Property division and divorce are two separate things in family law – you can do either one, both or neither.
Australia has no-fault divorce. This means that there is no need to show any wrongdoing of either person. The ground for divorce is that the marriage has irretrievably broken down, shown by the parties having been separated for at least 12 months. This means that you’ll have to wait 12 months from your separation date before you can apply for a divorce.
Once the divorce has been granted, the clock then starts ticking and you will have 12 months from the divorce date to have sorted out your property settlement or risk being considered ‘out of time’.
There is no minimum time you have to wait before dividing your assets in a property settlement. I usually advise people to sort out their property settlement as soon as possible after they separate.
There is no presumption that property should be divided 50/50 when a couple separates.
The overarching question the law asks is: what is just and equitable? i.e. what is fair based on your particular circumstances. In considering what is just and equitable in your case, follow the following steps:-
- Assets and liabilities
Identify all of your and your ex-partner’s current assets and liabilities. Assets include the family home, investments, bank accounts, vehicles, business assets, superannuation and the like. Liabilities include the mortgage, personal loans, credit cards, hire purchase debts, taxation liabilities and such. Regardless of whether you or your ex-partner is the registered owner of the asset, it’s all in the mix for the purposes of working out a fair property settlement.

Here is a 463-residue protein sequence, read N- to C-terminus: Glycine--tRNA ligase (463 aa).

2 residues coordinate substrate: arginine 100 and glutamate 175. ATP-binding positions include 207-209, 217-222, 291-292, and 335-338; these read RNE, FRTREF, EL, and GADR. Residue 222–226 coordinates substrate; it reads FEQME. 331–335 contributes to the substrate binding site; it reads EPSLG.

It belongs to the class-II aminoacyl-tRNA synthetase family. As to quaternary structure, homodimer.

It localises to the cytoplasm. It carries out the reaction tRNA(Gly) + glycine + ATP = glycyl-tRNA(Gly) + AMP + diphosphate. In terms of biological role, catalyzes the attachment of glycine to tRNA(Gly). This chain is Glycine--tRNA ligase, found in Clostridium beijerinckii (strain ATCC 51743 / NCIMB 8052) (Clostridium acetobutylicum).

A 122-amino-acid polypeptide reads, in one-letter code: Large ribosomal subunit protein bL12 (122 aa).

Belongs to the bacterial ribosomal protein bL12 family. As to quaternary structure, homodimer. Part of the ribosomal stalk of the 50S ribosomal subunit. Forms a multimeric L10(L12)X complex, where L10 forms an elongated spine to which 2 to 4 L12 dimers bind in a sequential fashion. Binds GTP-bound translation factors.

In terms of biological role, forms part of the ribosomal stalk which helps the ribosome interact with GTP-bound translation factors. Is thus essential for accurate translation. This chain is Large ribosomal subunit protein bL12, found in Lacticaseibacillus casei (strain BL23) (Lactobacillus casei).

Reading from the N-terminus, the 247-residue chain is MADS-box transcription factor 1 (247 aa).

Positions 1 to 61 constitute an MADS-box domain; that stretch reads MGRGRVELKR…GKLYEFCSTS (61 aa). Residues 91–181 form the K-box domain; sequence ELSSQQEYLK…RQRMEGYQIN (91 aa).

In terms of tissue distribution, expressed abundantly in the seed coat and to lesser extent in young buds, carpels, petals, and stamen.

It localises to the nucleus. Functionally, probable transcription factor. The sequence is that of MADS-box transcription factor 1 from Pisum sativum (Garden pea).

Identify the contributions that each person has made to the growth of the parties’ current assets. Contributions can be both financial and non-financial. Contributions to the welfare of the family are relevant. Contributions made at the start of the relationship are factored in, e.g. one person owned a house at the start and sold it to pay for the deposit on the family home. Contributions during the relationship are also considered, e.g. an inheritance. Sometimes contributions after you have separated are also relevant, e.g. one person has maintained the family home and made all of the mortgage payments.
- Future needs
Consider whether either person has greater future needs based on their age, health, primary care of children, income earning capacity or financial resources. In terms of what the law considers to be “fair”, these factors will often warrant an adjustment of property division to the person who has greater future needs.
Justine Dean – Samford Family Law